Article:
Browsing by Subject "Genome assembly"

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  • Obscura Acosta, Nidia; Mäkinen, Veli; Tomescu, Alexandru I (BioMed Central, 2018)
    Abstract Background Reconstructing the genome of a species from short fragments is one of the oldest bioinformatics problems. Metagenomic assembly is a variant of the problem asking to reconstruct the circular genomes of all bacterial species present in a sequencing sample. This problem can be naturally formulated as finding a collection of circular walks of a directed graph G that together cover all nodes, or edges, of G. Approach We address this problem with the “safe and complete” framework of Tomescu and Medvedev (Research in computational Molecular biology—20th annual conference, RECOMB 9649:152–163, 2016). An algorithm is called safe if it returns only those walks (also called safe) that appear as subwalk in all metagenomic assembly solutions for G. A safe algorithm is called complete if it returns all safe walks of G. Results We give graph-theoretic characterizations of the safe walks of G, and a safe and complete algorithm finding all safe walks of G. In the node-covering case, our algorithm runs in time $$O(m^2 + n^3)$$ O ( m 2 + n 3 ) , and in the edge-covering case it runs in time $$O(m^2n)$$ O ( m 2 n ) ; n and m denote the number of nodes and edges, respectively, of G. This algorithm constitutes the first theoretical tight upper bound on what can be safely assembled from metagenomic reads using this problem formulation.
  • Acosta, Nidia Obscura; Mäkinen, Veli; Tomescu, Alexandru I. (2018)
    Background: Reconstructing the genome of a species from short fragments is one of the oldest bioinformatics problems. Metagenomic assembly is a variant of the problem asking to reconstruct the circular genomes of all bacterial species present in a sequencing sample. This problem can be naturally formulated as finding a collection of circular walks of a directed graph G that together cover all nodes, or edges, of G. Approach: We address this problem with the "safe and complete" framework of Tomescu and Medvedev (Research in computational Molecular biology-20th annual conference, RECOMB 9649: 152-163, 2016). An algorithm is called safe if it returns only those walks (also called safe) that appear as subwalk in all metagenomic assembly solutions for G. A safe algorithm is called complete if it returns all safe walks of G. Results: We give graph-theoretic characterizations of the safe walks of G, and a safe and complete algorithm finding all safe walks of G. In the node-covering case, our algorithm runs in time O(m(2) + n(3)), and in the edge-covering case it runs in time O(m(2)n); n and m denote the number of nodes and edges, respectively, of G. This algorithm constitutes the first theoretical tight upper bound on what can be safely assembled from metagenomic reads using this problem formulation.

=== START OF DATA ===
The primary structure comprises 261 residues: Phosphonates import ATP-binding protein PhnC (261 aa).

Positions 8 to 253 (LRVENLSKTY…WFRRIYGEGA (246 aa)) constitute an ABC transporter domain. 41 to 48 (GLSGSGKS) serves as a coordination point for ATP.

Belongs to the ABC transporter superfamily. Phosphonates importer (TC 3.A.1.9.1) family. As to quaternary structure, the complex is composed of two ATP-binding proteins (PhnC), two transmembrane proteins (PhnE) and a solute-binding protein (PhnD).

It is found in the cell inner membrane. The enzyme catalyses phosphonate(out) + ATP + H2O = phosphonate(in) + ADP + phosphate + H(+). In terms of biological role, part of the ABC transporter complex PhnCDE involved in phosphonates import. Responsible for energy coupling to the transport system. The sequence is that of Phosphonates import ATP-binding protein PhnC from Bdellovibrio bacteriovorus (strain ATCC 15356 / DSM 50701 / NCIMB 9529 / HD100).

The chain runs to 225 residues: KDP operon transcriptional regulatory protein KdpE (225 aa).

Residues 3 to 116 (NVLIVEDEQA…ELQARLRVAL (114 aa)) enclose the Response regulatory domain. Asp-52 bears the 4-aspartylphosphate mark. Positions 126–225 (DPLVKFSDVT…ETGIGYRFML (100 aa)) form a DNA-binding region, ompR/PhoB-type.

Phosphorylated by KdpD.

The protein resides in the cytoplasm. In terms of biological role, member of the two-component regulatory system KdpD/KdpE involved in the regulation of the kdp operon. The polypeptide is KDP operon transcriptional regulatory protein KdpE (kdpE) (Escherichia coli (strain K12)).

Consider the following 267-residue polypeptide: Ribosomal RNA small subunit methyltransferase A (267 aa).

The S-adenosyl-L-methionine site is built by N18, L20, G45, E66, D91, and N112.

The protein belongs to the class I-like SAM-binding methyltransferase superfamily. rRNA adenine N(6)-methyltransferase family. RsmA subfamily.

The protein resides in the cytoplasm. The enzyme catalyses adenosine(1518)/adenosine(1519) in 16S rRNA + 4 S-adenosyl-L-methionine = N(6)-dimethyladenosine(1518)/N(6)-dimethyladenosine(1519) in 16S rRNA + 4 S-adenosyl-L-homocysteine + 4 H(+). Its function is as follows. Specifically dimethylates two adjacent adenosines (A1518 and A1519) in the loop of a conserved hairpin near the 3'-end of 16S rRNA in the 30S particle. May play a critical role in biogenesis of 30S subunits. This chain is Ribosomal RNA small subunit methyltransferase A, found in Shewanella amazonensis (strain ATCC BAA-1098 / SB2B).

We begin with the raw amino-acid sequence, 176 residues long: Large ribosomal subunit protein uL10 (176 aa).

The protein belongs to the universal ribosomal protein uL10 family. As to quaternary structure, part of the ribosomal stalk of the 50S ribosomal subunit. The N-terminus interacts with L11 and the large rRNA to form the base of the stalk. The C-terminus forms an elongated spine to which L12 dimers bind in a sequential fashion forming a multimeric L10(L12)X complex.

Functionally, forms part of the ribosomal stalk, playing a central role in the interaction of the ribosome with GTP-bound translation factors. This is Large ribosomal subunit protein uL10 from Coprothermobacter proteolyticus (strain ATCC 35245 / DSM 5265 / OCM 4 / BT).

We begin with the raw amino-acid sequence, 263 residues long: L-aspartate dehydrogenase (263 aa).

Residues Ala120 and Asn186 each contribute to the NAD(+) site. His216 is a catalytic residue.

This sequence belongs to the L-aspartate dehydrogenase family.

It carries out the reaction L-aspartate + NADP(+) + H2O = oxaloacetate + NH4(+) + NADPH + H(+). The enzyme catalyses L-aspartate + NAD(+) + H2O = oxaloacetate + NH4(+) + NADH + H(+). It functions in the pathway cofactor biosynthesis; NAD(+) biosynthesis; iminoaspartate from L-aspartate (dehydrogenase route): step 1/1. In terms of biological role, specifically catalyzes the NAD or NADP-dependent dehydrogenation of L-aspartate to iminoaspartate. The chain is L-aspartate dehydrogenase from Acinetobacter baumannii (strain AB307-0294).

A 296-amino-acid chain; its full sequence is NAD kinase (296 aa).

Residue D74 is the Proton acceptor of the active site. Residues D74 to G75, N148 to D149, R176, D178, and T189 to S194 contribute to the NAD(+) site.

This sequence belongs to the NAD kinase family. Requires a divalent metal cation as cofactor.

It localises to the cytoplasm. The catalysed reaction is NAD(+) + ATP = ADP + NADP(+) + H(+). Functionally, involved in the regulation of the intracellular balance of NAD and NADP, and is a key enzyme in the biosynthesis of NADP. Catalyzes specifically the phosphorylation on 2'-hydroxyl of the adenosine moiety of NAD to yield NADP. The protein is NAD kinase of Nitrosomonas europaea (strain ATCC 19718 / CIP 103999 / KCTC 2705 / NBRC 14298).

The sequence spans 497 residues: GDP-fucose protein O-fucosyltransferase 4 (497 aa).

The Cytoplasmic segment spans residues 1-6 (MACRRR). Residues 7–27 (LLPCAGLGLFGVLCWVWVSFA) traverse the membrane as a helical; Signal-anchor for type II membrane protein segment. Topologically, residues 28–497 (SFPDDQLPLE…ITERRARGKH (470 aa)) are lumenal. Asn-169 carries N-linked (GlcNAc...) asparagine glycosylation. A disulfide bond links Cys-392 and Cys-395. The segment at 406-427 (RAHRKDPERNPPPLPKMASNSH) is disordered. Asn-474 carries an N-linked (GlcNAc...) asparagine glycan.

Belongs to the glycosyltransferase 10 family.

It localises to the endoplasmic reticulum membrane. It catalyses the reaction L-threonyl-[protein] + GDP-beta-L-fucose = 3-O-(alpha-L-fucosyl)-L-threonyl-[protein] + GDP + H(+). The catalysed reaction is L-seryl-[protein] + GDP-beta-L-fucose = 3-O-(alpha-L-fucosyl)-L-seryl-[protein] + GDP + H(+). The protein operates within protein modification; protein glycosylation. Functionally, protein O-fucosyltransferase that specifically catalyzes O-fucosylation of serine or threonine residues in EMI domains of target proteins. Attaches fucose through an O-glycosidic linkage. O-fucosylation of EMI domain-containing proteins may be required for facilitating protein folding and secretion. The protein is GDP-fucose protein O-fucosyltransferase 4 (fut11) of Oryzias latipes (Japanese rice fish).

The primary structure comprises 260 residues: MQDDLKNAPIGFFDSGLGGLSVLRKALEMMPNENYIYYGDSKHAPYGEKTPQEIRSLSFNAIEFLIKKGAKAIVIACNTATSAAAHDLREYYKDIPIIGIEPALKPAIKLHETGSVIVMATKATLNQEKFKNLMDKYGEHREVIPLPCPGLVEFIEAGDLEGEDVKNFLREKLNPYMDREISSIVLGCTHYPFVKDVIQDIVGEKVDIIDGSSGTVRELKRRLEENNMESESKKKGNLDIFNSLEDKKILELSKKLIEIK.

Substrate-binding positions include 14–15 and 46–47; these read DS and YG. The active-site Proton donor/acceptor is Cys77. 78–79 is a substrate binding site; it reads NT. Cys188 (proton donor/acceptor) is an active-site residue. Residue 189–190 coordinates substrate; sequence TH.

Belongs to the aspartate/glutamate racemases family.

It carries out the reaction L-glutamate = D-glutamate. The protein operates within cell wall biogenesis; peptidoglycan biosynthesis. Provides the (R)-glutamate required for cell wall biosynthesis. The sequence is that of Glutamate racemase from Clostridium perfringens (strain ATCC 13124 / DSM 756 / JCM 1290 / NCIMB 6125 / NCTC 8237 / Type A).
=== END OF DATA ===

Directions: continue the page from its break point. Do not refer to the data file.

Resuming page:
• Cairo, Massimo; Medvedev, Paul; Acosta, Nidia Obscura; Rizzi, Romeo; Tomescu, Alexandru I. (2019)
    In this article, we consider the following problem. Given a directed graph G, output all walks of G that are sub-walks of all closed edge-covering walks of G. This problem was first considered by Tomescu and Medvedev (RECOMB 2016), who characterized these walks through the notion of omnitig. Omnitigs were shown to be relevant for the genome assembly problem from bioinformatics, where a genome sequence must be assembled from a set of reads from a sequencing experiment. Tomescu and Medvedev (RECOMB 2016) also proposed an algorithm for listing all maximal omnitigs, by launching an exhaustive visit from every edge. In this article, we prove new insights about the structure of omnitigs and solve several open questions about them. We combine these to achieve an O(nm)-time algorithm for outputting all the maximal omnitigs of a graph (with n nodes and m edges). This is also optimal, as we show families of graphs whose total omnitig length is Omega(nm). We implement this algorithm arid show that it is 9-12 times faster in practice than the one of Tomescu and Medvedev (RECOMB 2016).